What Are The Factors Affecting Capital Structure Of A Company?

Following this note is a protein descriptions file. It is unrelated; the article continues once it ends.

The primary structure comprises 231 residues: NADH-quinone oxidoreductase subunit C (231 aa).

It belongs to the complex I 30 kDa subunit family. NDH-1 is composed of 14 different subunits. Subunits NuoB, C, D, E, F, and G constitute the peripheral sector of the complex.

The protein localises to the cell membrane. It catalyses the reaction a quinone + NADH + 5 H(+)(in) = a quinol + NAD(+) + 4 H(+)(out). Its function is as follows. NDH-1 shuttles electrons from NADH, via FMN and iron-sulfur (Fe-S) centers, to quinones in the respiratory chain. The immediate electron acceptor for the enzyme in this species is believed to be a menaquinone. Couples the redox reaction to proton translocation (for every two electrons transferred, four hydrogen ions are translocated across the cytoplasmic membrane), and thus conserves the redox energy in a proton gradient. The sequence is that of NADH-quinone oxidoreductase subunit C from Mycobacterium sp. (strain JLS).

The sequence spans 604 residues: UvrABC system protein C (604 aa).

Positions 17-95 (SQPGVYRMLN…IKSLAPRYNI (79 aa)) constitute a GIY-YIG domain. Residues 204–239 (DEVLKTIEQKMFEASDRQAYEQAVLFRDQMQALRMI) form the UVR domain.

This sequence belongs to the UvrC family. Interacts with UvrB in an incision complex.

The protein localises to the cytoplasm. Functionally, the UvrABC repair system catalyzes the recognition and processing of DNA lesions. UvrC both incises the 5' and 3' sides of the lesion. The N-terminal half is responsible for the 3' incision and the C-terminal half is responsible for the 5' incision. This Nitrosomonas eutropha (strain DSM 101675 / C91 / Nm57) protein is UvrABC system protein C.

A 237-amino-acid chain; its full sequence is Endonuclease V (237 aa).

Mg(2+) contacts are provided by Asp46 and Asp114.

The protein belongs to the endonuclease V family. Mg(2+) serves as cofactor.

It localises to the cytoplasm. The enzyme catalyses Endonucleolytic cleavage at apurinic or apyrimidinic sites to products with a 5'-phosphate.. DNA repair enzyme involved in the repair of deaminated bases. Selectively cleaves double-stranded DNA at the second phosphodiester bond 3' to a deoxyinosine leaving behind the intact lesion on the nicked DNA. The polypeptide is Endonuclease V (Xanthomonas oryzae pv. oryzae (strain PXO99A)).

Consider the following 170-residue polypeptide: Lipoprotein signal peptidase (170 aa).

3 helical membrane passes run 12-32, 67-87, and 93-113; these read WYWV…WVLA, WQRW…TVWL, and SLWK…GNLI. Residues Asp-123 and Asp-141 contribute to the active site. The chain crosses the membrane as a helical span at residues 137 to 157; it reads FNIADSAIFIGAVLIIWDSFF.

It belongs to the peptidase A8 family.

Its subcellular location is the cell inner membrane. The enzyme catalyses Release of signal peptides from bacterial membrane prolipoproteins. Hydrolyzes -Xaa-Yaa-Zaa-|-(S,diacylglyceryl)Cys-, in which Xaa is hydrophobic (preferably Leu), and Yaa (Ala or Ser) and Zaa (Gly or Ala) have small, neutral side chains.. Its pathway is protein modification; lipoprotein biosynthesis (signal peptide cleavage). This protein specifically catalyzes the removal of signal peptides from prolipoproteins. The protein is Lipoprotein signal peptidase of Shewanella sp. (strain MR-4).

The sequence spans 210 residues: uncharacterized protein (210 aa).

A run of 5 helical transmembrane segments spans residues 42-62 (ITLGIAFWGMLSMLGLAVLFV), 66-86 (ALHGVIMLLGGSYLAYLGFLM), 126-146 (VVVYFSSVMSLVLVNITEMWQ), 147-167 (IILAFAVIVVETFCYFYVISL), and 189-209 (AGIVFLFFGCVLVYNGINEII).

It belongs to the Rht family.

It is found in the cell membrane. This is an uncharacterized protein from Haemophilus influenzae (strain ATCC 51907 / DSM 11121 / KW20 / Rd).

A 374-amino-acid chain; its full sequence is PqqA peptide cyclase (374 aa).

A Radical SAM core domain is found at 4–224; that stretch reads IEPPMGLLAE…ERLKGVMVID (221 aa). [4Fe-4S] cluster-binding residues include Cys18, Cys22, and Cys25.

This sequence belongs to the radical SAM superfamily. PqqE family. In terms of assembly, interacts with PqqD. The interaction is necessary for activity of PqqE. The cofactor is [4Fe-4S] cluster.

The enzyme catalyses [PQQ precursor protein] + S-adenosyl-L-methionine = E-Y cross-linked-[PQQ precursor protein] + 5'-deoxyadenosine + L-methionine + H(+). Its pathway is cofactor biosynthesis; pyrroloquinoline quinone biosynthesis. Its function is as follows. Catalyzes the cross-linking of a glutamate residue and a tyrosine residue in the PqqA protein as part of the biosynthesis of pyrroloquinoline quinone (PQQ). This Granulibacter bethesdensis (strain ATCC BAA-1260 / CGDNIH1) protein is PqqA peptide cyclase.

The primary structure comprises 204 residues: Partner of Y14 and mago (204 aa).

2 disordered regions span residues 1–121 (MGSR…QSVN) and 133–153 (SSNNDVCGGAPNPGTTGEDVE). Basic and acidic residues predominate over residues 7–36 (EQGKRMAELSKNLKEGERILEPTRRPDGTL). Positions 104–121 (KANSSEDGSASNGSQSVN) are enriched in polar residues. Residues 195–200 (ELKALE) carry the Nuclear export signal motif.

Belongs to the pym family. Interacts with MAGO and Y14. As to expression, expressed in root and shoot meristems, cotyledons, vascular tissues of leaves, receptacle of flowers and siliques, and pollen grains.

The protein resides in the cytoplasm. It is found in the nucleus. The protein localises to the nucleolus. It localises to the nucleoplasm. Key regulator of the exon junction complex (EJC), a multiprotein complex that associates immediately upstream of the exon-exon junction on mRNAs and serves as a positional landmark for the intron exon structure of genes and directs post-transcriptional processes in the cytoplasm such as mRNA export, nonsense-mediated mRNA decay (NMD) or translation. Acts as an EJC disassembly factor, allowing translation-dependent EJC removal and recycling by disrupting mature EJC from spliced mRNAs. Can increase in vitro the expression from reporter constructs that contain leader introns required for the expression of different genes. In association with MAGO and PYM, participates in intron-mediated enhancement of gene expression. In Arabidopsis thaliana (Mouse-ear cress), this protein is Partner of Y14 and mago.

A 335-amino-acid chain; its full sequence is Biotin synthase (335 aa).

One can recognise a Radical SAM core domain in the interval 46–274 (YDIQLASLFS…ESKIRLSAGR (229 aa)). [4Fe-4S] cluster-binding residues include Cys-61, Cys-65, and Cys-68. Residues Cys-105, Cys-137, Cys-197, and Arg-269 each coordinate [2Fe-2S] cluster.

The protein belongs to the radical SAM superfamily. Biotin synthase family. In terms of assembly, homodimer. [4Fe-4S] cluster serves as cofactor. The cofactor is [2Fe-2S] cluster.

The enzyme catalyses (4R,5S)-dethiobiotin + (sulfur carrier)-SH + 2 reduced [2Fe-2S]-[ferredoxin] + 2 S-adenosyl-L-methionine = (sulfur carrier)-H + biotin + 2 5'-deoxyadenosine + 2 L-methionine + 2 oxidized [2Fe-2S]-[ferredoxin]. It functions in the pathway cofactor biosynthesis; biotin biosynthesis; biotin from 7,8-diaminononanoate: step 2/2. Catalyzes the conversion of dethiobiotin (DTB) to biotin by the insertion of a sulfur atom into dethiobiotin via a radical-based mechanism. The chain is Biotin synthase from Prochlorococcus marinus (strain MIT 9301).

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In every business organization, capital is the main element to establish and run its business activities smoothly. Capital can be collected by using two sources. They are debt capital and equity capital. Debt capital is collected by issuing debentures; bonds etc and they are related with fixed cost of capital. Equity capital can be collected issuing different shares like common stock, preferred stock etc. In simple words, maintaining the balance or proportion of this capital is known as corporate capital structure. So it refers to the combination of various sorts of securities through which funds are raised.        Sometimes some financial experts define it as all those capitals and liabilities, which are included in balance sheet. But actually it is not a realistic approach. Capital is related only with long term fund. Hence,      Capital Structure = Financial Structure - Current Liabilities  Capital structure may be defined as the mixture of debt and equity that comprises the financing of its assets. Hence, the total balance of capital and liabilities is financial structure, not a capital structure. The main objective of financial manager behind capital structure management is to minimize the overall cost of capital and risk, and take the advantage of favorable financial leverage and corporate tax. So while maintaining the proportion between debt and equity, their merits and demerits should be evaluated relatively.  It is not possible to have an ideal capital structure, however, the management should target capital structure and initial capital structure should be framed with subsequent changes in initial capital structure to have it like target capital structure. Some companies do not plan capital structure but they are still achieving a good prosperity.  There are significant variations in the capital structures of different industries and different companies. There are many factors that affect capital structure. Following are the basic factors which should be kept in view while determining the capital structure.            1. Growth and stability of sales  Firms that are growing rapidly generally need larger amount of external capital. The floatation costs associated with debt are generally less than those for common stock, so rapidly growing firms tend to use more debt. At the same time, however, rapidly growing firms often face greater uncertainty which tends to reduce their willingness to use debt. Firms whose sales are relatively stable can use more debt and incur higher fixed charges than a company with unstable sales.        1. Competitive structure/ stability of profit margin.  Firms with high rate of return on investment use relatively little debt. Their high rate of return enables them to do most of their financing with retained earnings. If profit margin is constant more debt is used.      3. Cash flow ability  The selection of capital structure is also influenced by the capacity of the business to generate cash inflows, stability, and certainty of such inflows. Regularity of cash inflows is much more important than the average cash inflows. A company with unstable and unpredictable cash inflows can no longer afford to depend on debts.      4. Cost of capital  If the cost of capital is too high, borrowing is costly. So at that situation equity capital is preferable. As compared with other securities, the equity shares are more economical because they have least cost of capital. In the processing of trading, no more floatation costs, brokerage costs etc are incurred.      5. Control      The consideration of retaining "Control" is also very important. The ordinary shareholder can elect the directors of the company. If company sells the common stock, it will bring new voting investors into the firm, making the control difficult. To maintain control within the hand of limited members, a firm has to use more amount of debt or preferred stock because they have no management and voting right. If the firm wants to more equity shares the management right will be diversified.  6. Marketability or lender's attitude  The term 'Marketability' refers to the readiness of investors to purchase a security in a give n period of time. The capital markets keep changing continuously. The capital structure will have to be customized to the attitudes of investors prevailing at the time of issue of capital. If investors demand preference shares, firm must have issue of preference share capital. Due to the changing market sentiments, the company has to decide whether to raise funds with a common shares issue or with a debt issue.  7. Size of the company  The availability of funds is greatly influenced by the size of the enterprises. A small company finds it difficult to raise debt capital. The terms of debentures are less favorable to small companies so they have to rely on equity share and retain earning for funding business. Large companies are generally considered to be less risky by the investors and, thus, they can issue common shares, preference shares and debentures to the public.  8. Floatation cost  Floatation costs take place only when the funds are externally raised. Floatation costs consist of some or all of the following expenses; printing of prospectus, advertisement, underwriting and brokerage etc. Generally, the cost of floating a debt is less than the cost of floating an equity issue. This may lure the company to issue debt than common shares. The company will save in terms of floatation cost if it raises funds through large issue of securities but the company should raise only that much of funds which can be employed profitably. In large companies flotation cost is not a significant consideration.  9. Development of capital market  It's an important factor in capital structure. It refers to the extend which the capital market is developed (i.e. Equity or debt market). More developed equity market means more equity used and less developed equity means less equity used. Similarly, more developed debt market means more debt used and vice versa.      10. Growth opportunities  The growth opportunities of business can be either tremendous or very low. Depending upon the growth opportunities the debt ratio fluctuates. Higher growth opportunities exist then higher debt is used otherwise vice versa.      11. Agency costs  While determining capital structure, having least agency cost is preferred but if there is agency problem than debt is used largely for funding the business.      12. Other sources of tax shield  In order to take the advantage of low tax, borrowing is preferable for a firm because interest is considered as deductible expenditure according to the income tax law. But dividends are not considered deductible expenses and they are paid out of profits after tax.      13. Level of economic development  If the level of economic development is high then more debt is required. Level of economic development plays significant role in capital structure. In Nepal investors ar shifting to India. Since India is becoming economic giant, Nepali investors are also investing in Indian organization.